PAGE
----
Dominion Resources Inc.'s plan to build a liquefied natural gas export terminal at Cove Point in Calvert County is hotly controversial among Marylanders ("Cove Point project opponents raise safety concerns," Jan. 26). The project would create more demand for gas retrieved by the controversial process of hydraulic fracturing or "fracking." Though championed by Dominion as an economic gain, the project would raise gas prices in Maryland in addition to encouraging fracking. The question remains, what would Dominion's plan really mean for Maryland? Would Marylanders benefit?
To answer this question, I encourage readers to take a look at Shalefield Stories, a new booklet designed and published by concerned citizens in which people impacted by fracking tell their stories in their own words.
Judy Armstrong Stiles of Bradford County, Penn. tells of finding barium and arsenic in her drinking water and then in her own blood after drilling began on her land. Within a month, Judy and her husband Carl began experiencing peeling skin rashes, dizzy spells and stomach pains. When their daughter moved back home, she began suffering from severe health issues, too, including daily seizures and lead poisoning.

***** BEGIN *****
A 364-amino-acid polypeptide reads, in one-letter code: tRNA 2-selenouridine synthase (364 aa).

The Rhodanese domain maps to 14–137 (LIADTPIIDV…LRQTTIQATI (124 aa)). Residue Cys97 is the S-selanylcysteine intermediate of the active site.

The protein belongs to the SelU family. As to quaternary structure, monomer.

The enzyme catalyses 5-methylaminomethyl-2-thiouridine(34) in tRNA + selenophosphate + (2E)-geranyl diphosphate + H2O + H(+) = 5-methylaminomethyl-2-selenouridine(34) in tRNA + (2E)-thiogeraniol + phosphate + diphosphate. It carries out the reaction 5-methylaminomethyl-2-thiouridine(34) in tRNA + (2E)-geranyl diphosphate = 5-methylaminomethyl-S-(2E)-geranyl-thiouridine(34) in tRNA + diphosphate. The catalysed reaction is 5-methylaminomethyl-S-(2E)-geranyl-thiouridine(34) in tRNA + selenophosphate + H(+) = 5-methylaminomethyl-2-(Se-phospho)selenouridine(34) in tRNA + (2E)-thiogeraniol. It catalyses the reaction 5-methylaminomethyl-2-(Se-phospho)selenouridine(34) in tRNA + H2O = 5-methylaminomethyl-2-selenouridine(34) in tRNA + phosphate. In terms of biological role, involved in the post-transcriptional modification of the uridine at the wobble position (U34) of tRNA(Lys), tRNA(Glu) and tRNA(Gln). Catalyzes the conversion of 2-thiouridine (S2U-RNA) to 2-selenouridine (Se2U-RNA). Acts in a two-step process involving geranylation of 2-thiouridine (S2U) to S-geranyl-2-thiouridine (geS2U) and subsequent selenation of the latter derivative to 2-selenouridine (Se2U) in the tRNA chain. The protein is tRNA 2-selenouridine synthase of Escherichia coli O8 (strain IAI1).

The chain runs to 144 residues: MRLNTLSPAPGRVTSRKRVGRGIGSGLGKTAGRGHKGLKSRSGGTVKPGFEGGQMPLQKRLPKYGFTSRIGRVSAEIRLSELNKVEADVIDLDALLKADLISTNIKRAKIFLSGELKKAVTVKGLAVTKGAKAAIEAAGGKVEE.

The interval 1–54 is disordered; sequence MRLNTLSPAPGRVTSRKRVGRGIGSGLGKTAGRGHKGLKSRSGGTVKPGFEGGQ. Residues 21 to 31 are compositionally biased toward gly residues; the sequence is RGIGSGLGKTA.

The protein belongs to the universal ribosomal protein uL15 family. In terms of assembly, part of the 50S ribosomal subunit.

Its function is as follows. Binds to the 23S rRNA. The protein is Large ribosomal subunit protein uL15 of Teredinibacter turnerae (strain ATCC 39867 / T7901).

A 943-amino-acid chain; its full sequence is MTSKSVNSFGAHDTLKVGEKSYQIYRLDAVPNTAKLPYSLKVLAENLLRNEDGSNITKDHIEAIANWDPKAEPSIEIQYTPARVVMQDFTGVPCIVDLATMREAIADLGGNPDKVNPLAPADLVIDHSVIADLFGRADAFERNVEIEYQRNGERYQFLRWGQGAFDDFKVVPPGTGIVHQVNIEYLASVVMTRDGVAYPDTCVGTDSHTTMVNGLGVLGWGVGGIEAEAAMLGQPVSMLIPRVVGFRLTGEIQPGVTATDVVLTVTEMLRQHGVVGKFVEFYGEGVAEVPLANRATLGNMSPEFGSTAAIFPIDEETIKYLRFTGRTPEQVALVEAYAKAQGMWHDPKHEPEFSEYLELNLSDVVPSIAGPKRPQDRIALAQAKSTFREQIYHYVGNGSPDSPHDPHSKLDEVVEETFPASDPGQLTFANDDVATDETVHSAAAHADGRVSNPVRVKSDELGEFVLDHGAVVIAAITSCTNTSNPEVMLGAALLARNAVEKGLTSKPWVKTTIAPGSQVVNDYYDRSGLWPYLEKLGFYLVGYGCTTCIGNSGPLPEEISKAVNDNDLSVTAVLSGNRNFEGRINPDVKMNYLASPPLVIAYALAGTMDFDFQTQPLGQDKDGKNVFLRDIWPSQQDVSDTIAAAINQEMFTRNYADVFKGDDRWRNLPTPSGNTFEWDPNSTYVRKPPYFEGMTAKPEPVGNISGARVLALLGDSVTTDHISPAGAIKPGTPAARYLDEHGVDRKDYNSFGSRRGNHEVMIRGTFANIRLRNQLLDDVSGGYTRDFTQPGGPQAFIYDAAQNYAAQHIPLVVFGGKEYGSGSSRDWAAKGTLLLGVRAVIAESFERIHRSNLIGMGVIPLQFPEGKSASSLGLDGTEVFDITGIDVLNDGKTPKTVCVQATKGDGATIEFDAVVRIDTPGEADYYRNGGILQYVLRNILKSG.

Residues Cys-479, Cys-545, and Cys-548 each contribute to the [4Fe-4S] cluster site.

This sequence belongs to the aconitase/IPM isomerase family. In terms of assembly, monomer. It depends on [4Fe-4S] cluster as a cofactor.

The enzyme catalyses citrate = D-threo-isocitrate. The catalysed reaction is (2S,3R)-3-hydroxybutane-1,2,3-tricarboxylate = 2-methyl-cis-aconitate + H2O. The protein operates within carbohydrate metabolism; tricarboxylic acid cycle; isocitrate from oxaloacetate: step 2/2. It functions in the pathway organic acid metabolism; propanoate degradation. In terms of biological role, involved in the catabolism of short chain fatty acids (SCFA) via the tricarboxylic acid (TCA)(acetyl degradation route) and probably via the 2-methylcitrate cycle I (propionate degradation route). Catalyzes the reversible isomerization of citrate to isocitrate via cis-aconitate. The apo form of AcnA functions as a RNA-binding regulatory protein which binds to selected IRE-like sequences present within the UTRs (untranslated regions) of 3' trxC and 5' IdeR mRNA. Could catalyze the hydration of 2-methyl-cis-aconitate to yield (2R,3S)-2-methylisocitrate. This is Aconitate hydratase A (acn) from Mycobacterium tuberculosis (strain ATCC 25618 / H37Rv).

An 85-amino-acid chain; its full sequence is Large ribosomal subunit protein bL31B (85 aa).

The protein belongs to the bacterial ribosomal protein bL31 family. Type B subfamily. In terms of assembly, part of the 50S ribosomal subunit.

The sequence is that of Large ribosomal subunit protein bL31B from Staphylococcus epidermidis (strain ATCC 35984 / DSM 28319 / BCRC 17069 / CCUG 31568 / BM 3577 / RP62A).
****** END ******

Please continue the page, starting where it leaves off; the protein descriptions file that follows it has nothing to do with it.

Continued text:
C.J. Bevins of Smyrna, N.Y. was tragically killed while working on a hazardous drill site. C.J. was crushed by an industrial-sized forklift when the unstable ground beneath him gave way. His employer was found to be at fault for not providing adequate safety equipment and was fined just $4,900. Though corporations often claim they will create more jobs, worker safety may be neither a priority nor a guarantee.
Natural gas should not come at a cost of disease and family trauma. So today, let's listen to what the real people in Shalefield Stories are telling us about the tragedy of dirty drilling. If we stop Dominion's plans for Cove Point now, perhaps our residents will never have to publish a sequel.
Hager Koraym, Baltimore
The writer is an intern with Environment America Research & Policy Center.
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